There are several locations within the paper that refer to the incorrect Supporting Information file. The locations of the errors and the correct Supporting Information files are as follows:
In the Results and Discussion section, the eighth sentence of the first paragraph under the subheading “Tyramine, octopamine and dopamine evoke complex direct-currents (ID) in OA/TAMac injected oocytes” should cite S8 Fig. instead of S2 Fig.
In the Results and Discussion section, the final sentence of the first paragraph under the subheading “The pharmacological profile of OA/TAMac is similar to other octopamine/tyramine type receptors” should cite S7 Fig. instead of S5 Fig.
In the Results and Discussion section, the third sentence of the first paragraph under the subheading “What are the cellular and/or molecular mechanisms that give rise to the observed functional selectivity?” should cite S3 Fig. instead of S7 Fig.
In the Materials and Methods section, the fourth sentence of the second paragraph under the subheading “Data analysis and figure preparation” should cite S8 Fig. instead of S2 Fig.
S3 Fig. The effect of tyramine (TA) and octopamine (OA) on ICl-T at 1 μM and 100 μM. (A1 and A2).
Recordings of ID from two different oocytes showing 8 minute applications of biogenic amines (black bars). The oocytes are voltage clamped at −20 mV and a measurement of ICl-T was taken every minute. The pulses used to measure ICl-T appear as vertical lines and are numbered. (B1 and B2) Individual measurements of ICl-T from the corresponding traces in A1 and A2. (C) The mean responses from 5 different oocytes at each concentration. Values for each pulse are normalized to the smallest amplitude pulse during the first 8 minutes. Error bars represent the standard deviation of the normalized values and are in one direction for 100 μM responses for clarity.
S5 Fig. Biogenic amines do not evoke significant changes in CFTR conductance (g).
(A) The measurement of whole oocyte conductance was done by plotting steady state current against the command voltage recorded during a step protocol. It is defined as the slope (I/V) of the linear least squares regression line. In the example shown tyramine (TA) causes no apparent change in whole oocyte conductance. Octopamine (OA) causes a small change compared to the adenylate cyclase activator forskolin (FSK). (B) TA or OA evoke comparable changes in conductance in oocytes injected with either OA/TAMac only, or OA/TAMac and CFTR (not significant [n.s.], p = 0.437, Mann-Whitney Rank-Sum Test). FSK evokes a significantly larger conductance than baseline or TA (**p = 0.0003) but not OA ([n.s.] p = 0.066, Mann-Whitney Rank-Sum Test). These cumulative data are from 20 OA/TAMac and CFTR-injected oocytes and 6 OA/TAMac -only injected oocytes. Conductance was measured as shown in A. Not all compounds were tested in all oocytes. Each response is treated as an independent sample. Concentrations of OA and TA were at 100 μM or 1000 μM, FSK was at 50 μM. Some points obtained at 3 minutes were grouped with the 4 minute responses. (C) The change in conductance (Δg) occurring within oocytes as determined by the difference between baseline and the indicated time points post-application of compound. The mean conductance for TA responses compiled from 12 oocytes was 0.30 μS, s.d. = 1.72 μS (high conductance outlier excluded). These values were significantly different between all responses (**TA vs OA, p = 0.002; ***TA vs FSK, p = 0.001; *OA vs FSK, p = 0.045) (Mann-Whitney Rank-Sum Test). (D) A subset of data from C showing 4 oocytes on which all three compounds were tested. The within oocyte comparison is the most appropriate and informative because it minimizes the experimental error.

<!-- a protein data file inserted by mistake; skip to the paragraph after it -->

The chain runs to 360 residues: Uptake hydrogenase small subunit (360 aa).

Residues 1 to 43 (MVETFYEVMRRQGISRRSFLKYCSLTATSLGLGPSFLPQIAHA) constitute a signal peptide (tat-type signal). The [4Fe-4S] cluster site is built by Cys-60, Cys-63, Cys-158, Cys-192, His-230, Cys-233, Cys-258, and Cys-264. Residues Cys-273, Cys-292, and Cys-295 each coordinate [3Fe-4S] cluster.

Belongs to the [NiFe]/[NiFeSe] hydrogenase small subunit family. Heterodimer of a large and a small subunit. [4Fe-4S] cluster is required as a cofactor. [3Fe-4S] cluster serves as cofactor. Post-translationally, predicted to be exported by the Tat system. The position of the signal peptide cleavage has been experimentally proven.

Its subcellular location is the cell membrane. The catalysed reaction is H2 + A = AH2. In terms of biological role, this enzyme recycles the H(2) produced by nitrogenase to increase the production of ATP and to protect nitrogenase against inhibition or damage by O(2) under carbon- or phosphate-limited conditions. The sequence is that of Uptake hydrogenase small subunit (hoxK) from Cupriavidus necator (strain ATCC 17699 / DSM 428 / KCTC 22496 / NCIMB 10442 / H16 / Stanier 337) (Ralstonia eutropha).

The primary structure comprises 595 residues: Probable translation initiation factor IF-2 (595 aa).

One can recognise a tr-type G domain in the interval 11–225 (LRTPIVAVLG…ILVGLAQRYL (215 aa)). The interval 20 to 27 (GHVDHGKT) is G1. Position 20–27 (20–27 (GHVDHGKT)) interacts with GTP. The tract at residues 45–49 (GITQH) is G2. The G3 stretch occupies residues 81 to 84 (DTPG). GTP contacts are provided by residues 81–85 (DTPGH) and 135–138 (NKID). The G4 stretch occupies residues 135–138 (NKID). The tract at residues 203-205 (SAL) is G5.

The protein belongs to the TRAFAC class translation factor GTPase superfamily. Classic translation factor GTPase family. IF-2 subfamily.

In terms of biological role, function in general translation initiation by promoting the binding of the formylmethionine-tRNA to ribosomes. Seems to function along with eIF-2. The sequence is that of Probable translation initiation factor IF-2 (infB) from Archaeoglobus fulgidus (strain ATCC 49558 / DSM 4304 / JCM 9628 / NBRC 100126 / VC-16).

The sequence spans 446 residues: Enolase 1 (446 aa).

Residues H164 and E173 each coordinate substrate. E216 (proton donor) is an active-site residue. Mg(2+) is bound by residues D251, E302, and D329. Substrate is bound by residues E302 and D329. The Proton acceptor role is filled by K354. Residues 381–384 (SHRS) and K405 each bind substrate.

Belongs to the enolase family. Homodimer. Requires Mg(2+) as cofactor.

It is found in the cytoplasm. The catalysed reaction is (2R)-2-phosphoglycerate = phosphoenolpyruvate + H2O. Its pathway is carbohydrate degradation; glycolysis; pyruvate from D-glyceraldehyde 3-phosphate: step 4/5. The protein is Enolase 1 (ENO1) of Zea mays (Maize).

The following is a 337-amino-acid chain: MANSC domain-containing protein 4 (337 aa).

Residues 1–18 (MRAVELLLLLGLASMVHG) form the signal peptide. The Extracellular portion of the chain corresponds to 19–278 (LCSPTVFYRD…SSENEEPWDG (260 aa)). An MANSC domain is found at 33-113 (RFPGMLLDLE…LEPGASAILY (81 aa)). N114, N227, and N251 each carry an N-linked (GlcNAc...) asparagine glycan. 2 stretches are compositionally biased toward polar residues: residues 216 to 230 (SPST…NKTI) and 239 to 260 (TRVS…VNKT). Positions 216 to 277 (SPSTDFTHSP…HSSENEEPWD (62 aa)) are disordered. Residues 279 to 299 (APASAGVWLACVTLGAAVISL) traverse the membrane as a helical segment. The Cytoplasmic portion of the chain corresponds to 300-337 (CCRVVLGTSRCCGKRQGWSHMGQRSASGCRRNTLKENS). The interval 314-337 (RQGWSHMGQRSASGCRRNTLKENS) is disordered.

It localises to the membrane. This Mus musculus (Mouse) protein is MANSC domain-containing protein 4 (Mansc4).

S7 Fig. Example current traces from experiments testing putative antagonists and used to generate Fig. 5B.
Amplitudes plotted in Fig. 5B were normalized to the amplitudes at lowest concentration. Antagonists were applied as a mixture with 50 μM octopamine. All applications were for 30 seconds.
S8 Fig. At 10 μM tyramine (TA) is more effective at evoking a direct-current (ID) response than octopamine (OA) or dopamine (DA) within single oocytes.
Transmitters were applied in various orders using a 10 second focal applications indicated by arrow heads (schematic at top). The TA response was variable between oocytes (229±152 nA) and ranged from 96 nA to 563 nA. The OA (75±55 nA) and DA (46±31 nA) responses were correspondingly variable (mean ± s.d.) (n = 11 oocytes). (A) Despite between cell variability the TA response was invariably the largest within single oocytes. Representative current traces from three different oocytes are shown. (B) The mean response amplitude recorded as in A (***TA vs [OA or DA], p = <0.0001; *DA vs OA, p = 0.042). (C) The mean rise rate from the same responses shown in A and B (**TA vs OA, p = 0.002; ***TA vs DA, p = <0.001; *DA vs OA, p = 0.032). The rise rate was calculated by fitting a line to the linear portion of the rise. Data in B and C were treated as paired comparisons within single oocytes using Wilcoxon's signed-rank test. Error bars in B and C represent standard error of the mean. Oocytes were co-injected with OA/TAMac receptor and CFTR cRNA and voltage clamped at −60 mV.
Citation: The PLOS ONE Staff (2015) Correction: Characterization of a Prawn OA/TA Receptor in Xenopus Oocytes Suggests Functional Selectivity between Octopamine and Tyramine. PLoS ONE 10(3): e0118326. https://doi.org/10.1371/journal.pone.0118326
Published: March 6, 2015
Copyright: © 2015 The PLOS ONE Staff. This is an open access article distributed under the terms of the Creative Commons Attribution License, which permits unrestricted use, distribution, and reproduction in any medium, provided the original author and source are credited